|15 July, 2019

Citigroup creeps toward light at end of tunnel

Citi’s valuation has been stuck in a hole for years

Traders work on the floor at the New York Stock Exchange (NYSE) in New York, U.S., June 4, 2019.

Traders work on the floor at the New York Stock Exchange (NYSE) in New York, U.S., June 4, 2019.

REUTERS/Brendan McDermid

NEW YORK  - Citigroup is the least highly prized of the big U.S. banks. There are a few reasons why, from its history of behavioral missteps to a lack of growth. Changing minds takes time, but after Monday’s decent second-quarter earnings, Citi’s slow turnaround is becoming more credible.

Citi’s valuation has been stuck in a hole for years. The $166 billion lender’s market value has traded below its book value since at least 2013, a shorthand way of saying investors think Chief Executive Mike Corbat isn’t creating value. And while the shares are up almost 50% in that time, the bank has almost always languished below the average valuation of its big peers, JPMorgan, Wells Fargo, Morgan Stanley , Goldman Sachs and Bank of America.

The main reason to buy the stock, then, has been hope and buybacks, and mostly the latter. Citi has repurchased roughly one-quarter of its shares since Corbat took over in 2012; last month the bank pledged to spend $17.1 billion to take stock off investors’ hands over the next 12 months.

Promises of performance have been less effective. Citi wants a return on tangible common equity of 13.5% by 2020, but analysts predict closer to 12%, according to Refinitiv estimates – a tad higher than the second quarter’s annualized return, excluding a one-off gain. Corbat wants costs down to 53% of revenue by then; consensus forecasts are closer to 56%.

More growth would help. Citi’s North American credit-card business makes up around a fifth of the whole group’s revenue, but grows less quickly than rival JPMorgan’s, and its accompanying retail bank is roughly one-quarter the size. Scale would bring down costs. Where Citi’s North American consumer bank has an efficiency ratio of around 53%, the credit-card business within it is closer to 40%, which implies the traditional banking outfit is roughly half as productive.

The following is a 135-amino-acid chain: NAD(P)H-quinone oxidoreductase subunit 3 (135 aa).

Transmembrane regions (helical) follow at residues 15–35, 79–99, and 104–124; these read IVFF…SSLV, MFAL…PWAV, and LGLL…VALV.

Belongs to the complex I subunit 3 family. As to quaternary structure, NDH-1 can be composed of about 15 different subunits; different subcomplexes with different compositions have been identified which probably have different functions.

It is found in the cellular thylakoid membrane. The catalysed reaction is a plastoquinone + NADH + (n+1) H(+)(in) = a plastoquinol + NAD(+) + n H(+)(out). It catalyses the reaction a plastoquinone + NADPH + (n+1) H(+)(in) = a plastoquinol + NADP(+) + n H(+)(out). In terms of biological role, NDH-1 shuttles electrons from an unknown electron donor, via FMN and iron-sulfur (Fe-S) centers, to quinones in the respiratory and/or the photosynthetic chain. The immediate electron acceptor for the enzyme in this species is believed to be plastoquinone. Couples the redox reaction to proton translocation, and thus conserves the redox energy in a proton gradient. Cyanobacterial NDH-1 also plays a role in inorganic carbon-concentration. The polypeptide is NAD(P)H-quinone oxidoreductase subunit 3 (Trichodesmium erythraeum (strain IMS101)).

Things are changing, slowly. Citi’s consumer-banking’s top line from the region increased 3% last quarter, faster than a year earlier, thanks to a 7% jump in its own-brand credit-card revenue. Retail-banking deposits increased by an annual 2%, though customer numbers were flat. If Corbat can keep growing revenue, investors will believe his targets are achievable. Citi is creeping towards the light at the end of the tunnel.


- Citigroup reported earnings per share of $1.95 for the second quarter of 2019, an increase of 20% compared with the same period in 2018. Revenue of $18.8 billion was 2% higher than a year earlier.

- Analysts had forecast diluted earnings per share of $1.80 and revenue of $18.5 billion, according to I/B/E/S data from Refinitiv.

- Citi’s revenue from U.S. consumer banking, which makes up just over one-quarter of its overall top line, increased 3% from the same period last year, faster than the previous quarter’s 1% rate.

- Trading revenue fell 5% to $3.8 billion after stripping out a one-off investment gain, having fallen at the same rate in the previous quarter. Fixed income trading fell 4%, while equities fell 9%.

- Citi said on June 27 that it planned to return $21.5 billion to shareholders through buybacks and dividends over the next year.

(Editing by Antony Currie and Amanda Gomez)

© Reuters News 2019

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